In light of the present circumstances,” the Pope said, “may international sanctions be relaxed, since these make it difficult for countries on which they have been imposed to provide adequate support to their citizens, and may all nations be put in a position to meet the greatest needs of the moment through the reduction, if not the forgiveness, of the debt burdening the balance sheets of the poorest nations.”

Francis remembered those who are sick and have died due to Covid-19, as well as doctors, nurses and health care workers.

Images and a live streamed video from the Vatican showed an empty St. Peter's square.

A priest walks in St. Peter's Square on April 12.
A priest walks in St. Peter's Square on April 12. Antonio Masiello/Getty Images

7:48 a.m. ET, April 12, 2020

UK likely to be worst-affected country in Europe, expert fears

The UK is “likely to be one of the worst, if not the worst, affected countries in Europe,” Jeremy Farrar, director of the Wellcome Trust and a UK government adviser said Sunday.

"The numbers in the UK have continued to go up, I do hope that we're coming close to the number of new infections reducing, and in a week or two the number of people of people needing hospital reducing," he said, adding that he hoped the number of UK deaths would plateau and start to fall in a couple of weeks.

Some 9,875 people have died of coronavirus in the UK, and almost 80,000 cases have been confirmed, according to figures from Johns Hopkins University.

He told BBC's Andrew Marr that Germany had so far managed to keep its numbers low by introducing testing at a "remarkable" scale early on and isolating those who had contracted the virus.

Farrar also said a second or third wave of coronavirus was "probably inevitable."

He said he thought a vaccine will be available during autumn this year, but that it will not be available on the scale required to protect people around the world.

WATCH: Farrar tells Amanpour: 'The lockdown cannot go into 2021'

7:21 a.m. ET, April 12, 2020

Spain adds more than 600 coronavirus deaths, the highest in three days

From CNN’s Al Goodman in Madrid and Abel Alvarado in Atlanta

Spain recorded 619 deaths due to coronavirus in the past 24 hours, according to new data from the Spanish Health Ministry on Sunday. 

This is the highest daily death toll for the past three days and represents a 3.7% increase. The total number of fatalities stands at 16,972.

There are currently 86,656 active cases in the country, and 62,391 people have recovered.

Lockdown extended, but restrictions eased: The nationwide lockdown has been extended to almost the end of April, for a total of six weeks. But the government, pointing to a much slower rate of increase in the number of deaths and of new cases, will ease restrictions on Monday for some workers, allowing construction sites and factories to resume activity.

7:20 a.m. ET, April 12, 2020

Archbishop of Canterbury says society can't go back to old ways after coronavirus

From CNN's Martin Goillandeau

The Archbishop of Canterbury, Justin Welby, says society cannot return to its old ways once the coronavirus epidemic has passed.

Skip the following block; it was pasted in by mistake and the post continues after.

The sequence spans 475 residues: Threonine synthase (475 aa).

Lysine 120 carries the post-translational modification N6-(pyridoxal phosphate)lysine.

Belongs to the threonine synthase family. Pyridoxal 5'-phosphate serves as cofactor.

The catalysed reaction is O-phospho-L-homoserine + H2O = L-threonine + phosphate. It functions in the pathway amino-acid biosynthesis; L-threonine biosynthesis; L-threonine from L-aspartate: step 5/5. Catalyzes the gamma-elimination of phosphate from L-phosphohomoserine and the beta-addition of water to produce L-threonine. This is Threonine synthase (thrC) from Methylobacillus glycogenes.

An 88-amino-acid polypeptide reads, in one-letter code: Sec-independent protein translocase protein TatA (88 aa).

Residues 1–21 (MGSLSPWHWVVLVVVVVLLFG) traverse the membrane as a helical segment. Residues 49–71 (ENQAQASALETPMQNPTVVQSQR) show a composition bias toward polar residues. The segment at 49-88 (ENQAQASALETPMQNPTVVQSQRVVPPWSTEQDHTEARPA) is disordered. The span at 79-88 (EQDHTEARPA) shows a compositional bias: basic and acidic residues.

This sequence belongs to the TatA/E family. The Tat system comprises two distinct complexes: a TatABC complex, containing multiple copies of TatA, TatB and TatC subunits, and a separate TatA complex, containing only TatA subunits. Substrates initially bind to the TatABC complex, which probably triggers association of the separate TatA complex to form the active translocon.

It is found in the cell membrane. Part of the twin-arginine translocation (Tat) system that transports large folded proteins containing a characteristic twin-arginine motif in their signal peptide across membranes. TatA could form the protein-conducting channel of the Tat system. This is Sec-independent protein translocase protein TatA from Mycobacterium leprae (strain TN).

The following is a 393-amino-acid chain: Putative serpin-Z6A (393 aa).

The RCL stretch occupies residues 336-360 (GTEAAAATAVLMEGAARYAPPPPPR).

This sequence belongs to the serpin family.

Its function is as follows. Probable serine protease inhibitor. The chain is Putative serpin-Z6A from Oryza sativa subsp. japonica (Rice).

The Church of England’s most senior cleric recorded his Easter message on an iPad at his kitchen table, as large gatherings have been banned under social distancing rules.

 

“After so much suffering, so much heroism from key workers and the NHS and their equivalents all across the globe. Once the epidemic is conquered here and elsewhere, we cannot be content to go back to what was before – as if all was normal,” he said.

Archbishop Welby used his sermon to call for the “resurrection of our common life.”

“Even in the dark days of this Easter we can feed on hope. We can dream of what our country and our world will look like after the pandemic.”

“At this very difficult time in the life of the nation and of the world, our prayers today are especially with those who are suffering, with those who care for them, and for all who mourn,” the Archbishop said.

Easter under lockdown: The Pope told the world to "not yield to fear" ahead of Easter Sunday, which most Christians will mark from their homes instead of church. Francis himself will be livestreaming a service on YouTube.

7:17 a.m. ET, April 12, 2020

Colombia announces deaths of first two doctors as a result of coronavirus

From CNNE's Daniel Silva Fernandez 

Two doctors in Bogota, Colombia are the latest Covid-19 related fatalities in the country, the Minister of Health Dr. Fernando Ruiz announced on Saturday. 

The doctors were identified as Carlos Fabián Nieto, 33, and Dr. William Gutiérrez, 59. According to the minister, they were working in two of the most reputable medical institutions in the Colombian capital.

Ruíz said the two doctors who died received the best care and had the best protection, but he said "we are facing a phenomenon that in the world takes the lives of many people and among them, unfortunately, health workers."

According to figures from Johns Hopkins University, Colombia has more than 2,700 confirmed cases of the virus.

A police officer dances encouraging people to follow him from their balconies and windows as the force visits the neighbourhood to cheer people up during the lockdown imposed a preventive measure to curb the spread of the novel coronavirus in Bogota, on April 8.
A police officer dances encouraging people to follow him from their balconies and windows as the force visits the neighbourhood to cheer people up during the lockdown imposed a preventive measure to curb the spread of the novel coronavirus in Bogota, on April 8. RAUL ARBOLEDA/AFP via Getty Images

7:16 a.m. ET, April 12, 2020

Chinese city bordering Russia bans all types of gatherings

From Anna Kam and Alex Lin in Hong Kong

The Chinese city of Suifenhe, which borders Russia, has banned all types of gatherings in the city, the local government announced Saturday. 

Border closed and measures in place: After locking down the border with Russia on Thursday over fears of coronavirus transmissions, local authorities imposed stern measures in the city. Public gatherings are now banned and facilities are shut, according to the statement. 

Among the locations closed include hotels, travel agencies, public bath houses, tourist destinations, bars, karaoke bars, internet bars, cinemas, gyms, swimming pools and chess rooms.

Wet markets, supermarkets and pharmacies are considered "essential businesses" and will stay open, authorities said. 

Russia reports jump in cases: Russia reported its largest daily increase in cases since the outbreak began on Sunday, with the number of confirmed coronavirus jumping by 2,186 within 24 hours. This brings the total number of cases to 15,770, according to Russian state news agency TASS.